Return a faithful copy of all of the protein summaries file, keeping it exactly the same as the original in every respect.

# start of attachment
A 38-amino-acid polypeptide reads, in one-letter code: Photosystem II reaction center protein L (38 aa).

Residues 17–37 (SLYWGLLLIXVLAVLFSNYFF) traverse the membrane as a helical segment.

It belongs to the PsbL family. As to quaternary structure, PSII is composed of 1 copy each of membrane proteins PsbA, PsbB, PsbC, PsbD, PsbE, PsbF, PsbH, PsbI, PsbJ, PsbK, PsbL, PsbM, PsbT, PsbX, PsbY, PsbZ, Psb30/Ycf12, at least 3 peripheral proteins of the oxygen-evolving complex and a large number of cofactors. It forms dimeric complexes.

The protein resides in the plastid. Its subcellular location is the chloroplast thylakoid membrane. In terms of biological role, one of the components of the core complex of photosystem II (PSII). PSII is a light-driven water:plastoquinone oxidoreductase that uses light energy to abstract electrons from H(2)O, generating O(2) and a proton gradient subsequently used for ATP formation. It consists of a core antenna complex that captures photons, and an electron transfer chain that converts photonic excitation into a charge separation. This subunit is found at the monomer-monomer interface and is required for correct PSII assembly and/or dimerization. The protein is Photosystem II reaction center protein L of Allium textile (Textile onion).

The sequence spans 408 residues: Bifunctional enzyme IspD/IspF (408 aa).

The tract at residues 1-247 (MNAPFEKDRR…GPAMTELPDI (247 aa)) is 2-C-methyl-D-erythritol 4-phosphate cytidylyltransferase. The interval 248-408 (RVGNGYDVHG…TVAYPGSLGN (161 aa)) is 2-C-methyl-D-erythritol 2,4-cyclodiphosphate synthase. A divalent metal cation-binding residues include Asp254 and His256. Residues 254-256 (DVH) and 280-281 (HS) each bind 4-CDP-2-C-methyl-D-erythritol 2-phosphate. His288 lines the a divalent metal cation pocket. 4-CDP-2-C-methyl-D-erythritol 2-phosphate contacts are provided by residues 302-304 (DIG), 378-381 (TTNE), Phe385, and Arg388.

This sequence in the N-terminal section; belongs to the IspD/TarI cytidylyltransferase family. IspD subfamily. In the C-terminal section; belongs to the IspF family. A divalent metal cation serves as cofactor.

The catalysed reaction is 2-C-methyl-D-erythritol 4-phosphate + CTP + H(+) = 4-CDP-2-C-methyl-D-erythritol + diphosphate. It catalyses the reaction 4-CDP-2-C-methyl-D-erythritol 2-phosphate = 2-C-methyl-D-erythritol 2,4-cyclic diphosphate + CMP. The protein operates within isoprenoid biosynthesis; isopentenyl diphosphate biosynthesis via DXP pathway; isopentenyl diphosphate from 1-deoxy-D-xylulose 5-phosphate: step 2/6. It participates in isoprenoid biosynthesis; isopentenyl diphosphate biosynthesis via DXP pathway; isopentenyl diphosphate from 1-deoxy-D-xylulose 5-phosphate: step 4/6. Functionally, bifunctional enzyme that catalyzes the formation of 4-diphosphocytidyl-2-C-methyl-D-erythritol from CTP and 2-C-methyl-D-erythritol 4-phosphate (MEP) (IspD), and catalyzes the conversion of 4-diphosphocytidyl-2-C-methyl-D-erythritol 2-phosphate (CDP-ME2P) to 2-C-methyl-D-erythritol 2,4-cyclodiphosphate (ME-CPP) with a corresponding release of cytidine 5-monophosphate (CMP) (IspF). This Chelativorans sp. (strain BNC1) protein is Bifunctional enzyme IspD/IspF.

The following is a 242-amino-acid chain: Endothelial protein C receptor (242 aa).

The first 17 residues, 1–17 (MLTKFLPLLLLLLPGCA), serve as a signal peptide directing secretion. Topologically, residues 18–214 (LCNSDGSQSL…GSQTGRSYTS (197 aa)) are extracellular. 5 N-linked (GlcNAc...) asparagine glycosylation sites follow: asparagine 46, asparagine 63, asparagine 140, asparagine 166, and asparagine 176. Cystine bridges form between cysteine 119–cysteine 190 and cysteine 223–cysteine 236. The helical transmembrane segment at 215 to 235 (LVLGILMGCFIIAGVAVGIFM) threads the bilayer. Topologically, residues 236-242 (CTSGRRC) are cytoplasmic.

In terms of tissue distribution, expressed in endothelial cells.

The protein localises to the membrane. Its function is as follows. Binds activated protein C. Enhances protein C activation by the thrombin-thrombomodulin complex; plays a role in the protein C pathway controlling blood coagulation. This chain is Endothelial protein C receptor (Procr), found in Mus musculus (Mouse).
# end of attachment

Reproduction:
A 38-amino-acid polypeptide reads, in one-letter code: Photosystem II reaction center protein L (38 aa).

Residues 17–37 (SLYWGLLLIXVLAVLFSNYFF) traverse the membrane as a helical segment.

It belongs to the PsbL family. As to quaternary structure, PSII is composed of 1 copy each of membrane proteins PsbA, PsbB, PsbC, PsbD, PsbE, PsbF, PsbH, PsbI, PsbJ, PsbK, PsbL, PsbM, PsbT, PsbX, PsbY, PsbZ, Psb30/Ycf12, at least 3 peripheral proteins of the oxygen-evolving complex and a large number of cofactors. It forms dimeric complexes.

The protein resides in the plastid. Its subcellular location is the chloroplast thylakoid membrane. In terms of biological role, one of the components of the core complex of photosystem II (PSII). PSII is a light-driven water:plastoquinone oxidoreductase that uses light energy to abstract electrons from H(2)O, generating O(2) and a proton gradient subsequently used for ATP formation. It consists of a core antenna complex that captures photons, and an electron transfer chain that converts photonic excitation into a charge separation. This subunit is found at the monomer-monomer interface and is required for correct PSII assembly and/or dimerization. The protein is Photosystem II reaction center protein L of Allium textile (Textile onion).

The sequence spans 408 residues: Bifunctional enzyme IspD/IspF (408 aa).

The tract at residues 1-247 (MNAPFEKDRR…GPAMTELPDI (247 aa)) is 2-C-methyl-D-erythritol 4-phosphate cytidylyltransferase. The interval 248-408 (RVGNGYDVHG…TVAYPGSLGN (161 aa)) is 2-C-methyl-D-erythritol 2,4-cyclodiphosphate synthase. A divalent metal cation-binding residues include Asp254 and His256. Residues 254-256 (DVH) and 280-281 (HS) each bind 4-CDP-2-C-methyl-D-erythritol 2-phosphate. His288 lines the a divalent metal cation pocket. 4-CDP-2-C-methyl-D-erythritol 2-phosphate contacts are provided by residues 302-304 (DIG), 378-381 (TTNE), Phe385, and Arg388.

This sequence in the N-terminal section; belongs to the IspD/TarI cytidylyltransferase family. IspD subfamily. In the C-terminal section; belongs to the IspF family. A divalent metal cation serves as cofactor.

The catalysed reaction is 2-C-methyl-D-erythritol 4-phosphate + CTP + H(+) = 4-CDP-2-C-methyl-D-erythritol + diphosphate. It catalyses the reaction 4-CDP-2-C-methyl-D-erythritol 2-phosphate = 2-C-methyl-D-erythritol 2,4-cyclic diphosphate + CMP. The protein operates within isoprenoid biosynthesis; isopentenyl diphosphate biosynthesis via DXP pathway; isopentenyl diphosphate from 1-deoxy-D-xylulose 5-phosphate: step 2/6. It participates in isoprenoid biosynthesis; isopentenyl diphosphate biosynthesis via DXP pathway; isopentenyl diphosphate from 1-deoxy-D-xylulose 5-phosphate: step 4/6. Functionally, bifunctional enzyme that catalyzes the formation of 4-diphosphocytidyl-2-C-methyl-D-erythritol from CTP and 2-C-methyl-D-erythritol 4-phosphate (MEP) (IspD), and catalyzes the conversion of 4-diphosphocytidyl-2-C-methyl-D-erythritol 2-phosphate (CDP-ME2P) to 2-C-methyl-D-erythritol 2,4-cyclodiphosphate (ME-CPP) with a corresponding release of cytidine 5-monophosphate (CMP) (IspF). This Chelativorans sp. (strain BNC1) protein is Bifunctional enzyme IspD/IspF.

The following is a 242-amino-acid chain: Endothelial protein C receptor (242 aa).

The first 17 residues, 1–17 (MLTKFLPLLLLLLPGCA), serve as a signal peptide directing secretion. Topologically, residues 18–214 (LCNSDGSQSL…GSQTGRSYTS (197 aa)) are extracellular. 5 N-linked (GlcNAc...) asparagine glycosylation sites follow: asparagine 46, asparagine 63, asparagine 140, asparagine 166, and asparagine 176. Cystine bridges form between cysteine 119–cysteine 190 and cysteine 223–cysteine 236. The helical transmembrane segment at 215 to 235 (LVLGILMGCFIIAGVAVGIFM) threads the bilayer. Topologically, residues 236-242 (CTSGRRC) are cytoplasmic.

In terms of tissue distribution, expressed in endothelial cells.

The protein localises to the membrane. Its function is as follows. Binds activated protein C. Enhances protein C activation by the thrombin-thrombomodulin complex; plays a role in the protein C pathway controlling blood coagulation. This chain is Endothelial protein C receptor (Procr), found in Mus musculus (Mouse).